I have two unrelated questions I have often wondered, so I figure I might as well ask:
1. Was Paris worth it? I get why the urge would be there considering how uprooted you were at the time. Was it a ‘I found myself’ trip that you are really truly glad you took? worth the debt? Or, now seeing how awesome your life turned out, would you have been better off saving the money? Just curious in hind-sight how you view that trip.
2. How did you meet your family? I’m not asking to be nosy. We are poly & the poly groups we found were kind of meat-markety, same with online groups. Although there was a lot of relationship seeking, it seemed to be a more sexually charged energy than we were hoping. For us, we figure one day maybe something organic will develop through synchronicity. Its so rare to meet another poly family, so when I do, I’m always curious to hear how they met. Love stories we can relate to are always inspiring to hear.
Thanks for asking such interesting questions!
1.) I first began this blog just before I ran away to Paris. I had just ended a torrid four-year on-again-off-again relationship and I found myself completely uprooted, as you say. (Readers, you can catch up on that adventure starting with this post.) I had barely any savings at the time, so I put the entire trip on a credit card. This isn’t the most responsible way to indulge in travel, to be sure. I have absolutely no regrets about Paris. Visiting the City of Lights was a life-long dream. A ‘bucket list’ item if you will. Even though I’ve since found such happiness with my wonderful family, I’m still very glad I took the trip. It was a trip that was best taken solo because nobody would have drank in the city the same way, and I think it was very important for me to see how much adventure and risk I was capable of on my own steam. Paris was totally one of those experiences where I often think “If I could do that, I can do anything.” In future, I’d definitely recommend a travel savings account, but I’m a big believer in fulfilling as many of our own dreams as we can when opportunity arises or when we can create opportunity. We really don’t know how much time we have to write our stories, do we?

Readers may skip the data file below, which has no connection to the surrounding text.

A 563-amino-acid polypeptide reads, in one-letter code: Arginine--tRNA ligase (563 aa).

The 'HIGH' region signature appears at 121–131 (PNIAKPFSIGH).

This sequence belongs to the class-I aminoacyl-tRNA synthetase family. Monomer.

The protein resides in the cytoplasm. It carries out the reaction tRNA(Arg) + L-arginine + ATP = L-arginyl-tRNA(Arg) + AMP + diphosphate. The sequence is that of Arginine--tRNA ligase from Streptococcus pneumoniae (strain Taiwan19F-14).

2.) For those of you who are brand new to this blog, I’m in a committed domestic partnership with two people. Essentially, I have both a husband and a wife, and we are raising our three kids together. Our two eldest daughters are from my partners’ existing relationship, and our newest addition was my biological contribution to our motley crew. If you had told me five years ago when I started this blog that my search for the love and the family I yearned for would end in polyamorous (multiple loves) life, I think I would have laughed at you. It was definitely not something I was looking for.
I met my two partners on the patio of the Cadillac Lounge on the last day of the very first annual Toronto Burlesque Festival. My theatre company was performing in the Tiki Brunch, and I was one of the festival organizers that year. My business partner had cast a new gal (Charity Dawn, for those of you who are fans) and I had never met her, but we had many mutual friends, and a big group of them came to see her (get naked) perform. Nekky and Sarah were in that group. After the show we all stayed and ate and drank for a very, very, very long time. Nekky began to show boat by ordering copious amounts of everything for the table. I thought they were interesting people, but I frankly thought that Nekky was a show off. Ha!